Now… most people have rated The Corset lower than The Silent Companions in what is a common ‘second book syndrome’ when the first book is brilliant and expectations are high. I’ve done the opposite and given The Corset 4 stars (not 5 because there were still some bits I didn’t love) and The Silent Companions, 3 stars.
The Silent Companions is a book that I really enjoyed. I’ve said it before – 3 stars from me is a good book, not an OK book but a good one. I am known for being picky and although I debated giving The Silent Companions an extra star I stayed with 3 because when I digested my thoughts and feelings I realised there were some things about it that didn’t make me adore it like I should. But I did really like it. Let me stress that again!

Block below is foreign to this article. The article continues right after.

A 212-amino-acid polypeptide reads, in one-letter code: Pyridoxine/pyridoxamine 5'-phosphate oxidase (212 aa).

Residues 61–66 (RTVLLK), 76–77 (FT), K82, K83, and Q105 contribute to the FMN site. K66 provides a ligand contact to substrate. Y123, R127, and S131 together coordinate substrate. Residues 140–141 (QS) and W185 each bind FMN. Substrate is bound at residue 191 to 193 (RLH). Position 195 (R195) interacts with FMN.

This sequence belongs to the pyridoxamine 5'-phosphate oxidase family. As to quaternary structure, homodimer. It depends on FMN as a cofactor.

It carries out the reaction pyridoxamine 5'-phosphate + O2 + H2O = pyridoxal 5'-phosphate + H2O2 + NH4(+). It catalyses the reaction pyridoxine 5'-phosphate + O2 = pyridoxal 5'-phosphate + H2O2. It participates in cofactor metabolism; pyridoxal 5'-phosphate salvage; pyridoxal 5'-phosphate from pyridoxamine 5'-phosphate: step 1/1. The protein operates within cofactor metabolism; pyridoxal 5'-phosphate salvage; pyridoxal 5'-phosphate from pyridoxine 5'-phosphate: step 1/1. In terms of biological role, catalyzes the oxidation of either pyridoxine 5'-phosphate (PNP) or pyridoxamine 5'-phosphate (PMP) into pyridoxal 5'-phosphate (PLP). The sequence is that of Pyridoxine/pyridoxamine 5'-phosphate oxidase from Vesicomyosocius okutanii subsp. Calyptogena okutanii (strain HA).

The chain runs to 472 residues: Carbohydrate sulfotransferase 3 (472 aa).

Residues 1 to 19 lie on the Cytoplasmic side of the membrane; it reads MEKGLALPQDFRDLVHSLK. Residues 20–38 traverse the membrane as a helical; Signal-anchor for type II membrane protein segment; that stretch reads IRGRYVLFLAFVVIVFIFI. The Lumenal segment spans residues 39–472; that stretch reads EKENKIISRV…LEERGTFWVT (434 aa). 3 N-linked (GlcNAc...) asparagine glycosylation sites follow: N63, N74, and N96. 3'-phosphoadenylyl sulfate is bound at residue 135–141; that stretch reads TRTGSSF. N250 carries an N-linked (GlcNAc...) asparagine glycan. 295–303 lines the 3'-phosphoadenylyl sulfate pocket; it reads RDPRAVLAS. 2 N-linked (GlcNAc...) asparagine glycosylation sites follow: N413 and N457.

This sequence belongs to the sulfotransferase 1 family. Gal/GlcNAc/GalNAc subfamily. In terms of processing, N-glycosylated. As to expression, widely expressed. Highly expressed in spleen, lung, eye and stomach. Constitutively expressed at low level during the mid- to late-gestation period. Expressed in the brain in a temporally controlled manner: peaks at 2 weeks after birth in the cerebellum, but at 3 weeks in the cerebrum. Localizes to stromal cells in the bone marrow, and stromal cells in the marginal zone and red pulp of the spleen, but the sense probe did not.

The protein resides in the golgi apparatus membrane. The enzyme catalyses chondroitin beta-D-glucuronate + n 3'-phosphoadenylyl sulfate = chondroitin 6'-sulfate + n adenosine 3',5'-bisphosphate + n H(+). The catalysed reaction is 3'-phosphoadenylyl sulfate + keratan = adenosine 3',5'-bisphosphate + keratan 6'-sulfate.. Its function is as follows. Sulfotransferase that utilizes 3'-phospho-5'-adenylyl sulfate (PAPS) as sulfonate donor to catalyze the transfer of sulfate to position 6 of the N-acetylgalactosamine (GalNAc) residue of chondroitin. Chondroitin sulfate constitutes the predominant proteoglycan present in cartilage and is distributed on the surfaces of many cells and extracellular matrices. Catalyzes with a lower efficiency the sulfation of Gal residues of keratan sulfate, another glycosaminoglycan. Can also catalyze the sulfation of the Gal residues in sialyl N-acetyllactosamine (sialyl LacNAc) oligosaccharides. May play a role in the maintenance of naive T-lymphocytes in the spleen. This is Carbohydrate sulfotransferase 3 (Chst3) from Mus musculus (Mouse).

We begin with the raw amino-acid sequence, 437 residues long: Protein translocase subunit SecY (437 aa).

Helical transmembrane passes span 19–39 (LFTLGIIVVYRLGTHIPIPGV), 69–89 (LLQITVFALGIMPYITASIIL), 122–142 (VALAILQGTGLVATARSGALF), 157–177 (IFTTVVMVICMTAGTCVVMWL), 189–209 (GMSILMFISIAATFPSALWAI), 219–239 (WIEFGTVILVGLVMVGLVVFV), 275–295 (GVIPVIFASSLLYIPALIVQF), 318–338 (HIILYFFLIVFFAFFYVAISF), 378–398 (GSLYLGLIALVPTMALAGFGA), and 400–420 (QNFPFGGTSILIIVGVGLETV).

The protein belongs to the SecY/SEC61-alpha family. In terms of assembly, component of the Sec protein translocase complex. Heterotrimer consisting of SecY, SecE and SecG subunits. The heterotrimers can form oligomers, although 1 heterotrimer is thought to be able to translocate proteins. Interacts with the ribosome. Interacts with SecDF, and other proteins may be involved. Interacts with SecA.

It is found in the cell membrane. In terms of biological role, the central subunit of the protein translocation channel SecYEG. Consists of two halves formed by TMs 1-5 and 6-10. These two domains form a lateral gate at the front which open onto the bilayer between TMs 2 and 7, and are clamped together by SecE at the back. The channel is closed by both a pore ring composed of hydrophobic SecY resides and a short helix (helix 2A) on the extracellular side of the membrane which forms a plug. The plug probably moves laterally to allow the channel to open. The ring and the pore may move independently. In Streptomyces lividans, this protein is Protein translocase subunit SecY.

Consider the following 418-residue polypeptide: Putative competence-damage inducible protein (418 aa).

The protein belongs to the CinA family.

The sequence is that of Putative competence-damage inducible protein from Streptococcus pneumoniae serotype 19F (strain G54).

This is a haunted house story but it’s not so much the house that’s haunted as something within it. Elsie, our protagonist is awaiting her execution for murder and as she speaks to the doctor who has come to visit her we hear her tale and what a creepy one it is.
Pregnant and suddenly widowed, Elsie travels to her late husband’s once grand estate with her brother and her husband’s cousin. There she meets the household staff, learns of the houses macabre history (including suggestions of witchcraft) and discovers something unusual in the attic which she really should have kept locked up.
Silent companions are a Dutch invention and are wooden 2D figures that are placed in someone’s home to act as a ‘companion.’ It’s a perfectly unusual oddity that is crying out for someone to make them even more creepy and Laura Purcell, with her easy and engaging writing style, manages to do just that and successfully conveys an atmospheric tale of paranoia and isolation as the events around Elsie escalate and unfurl.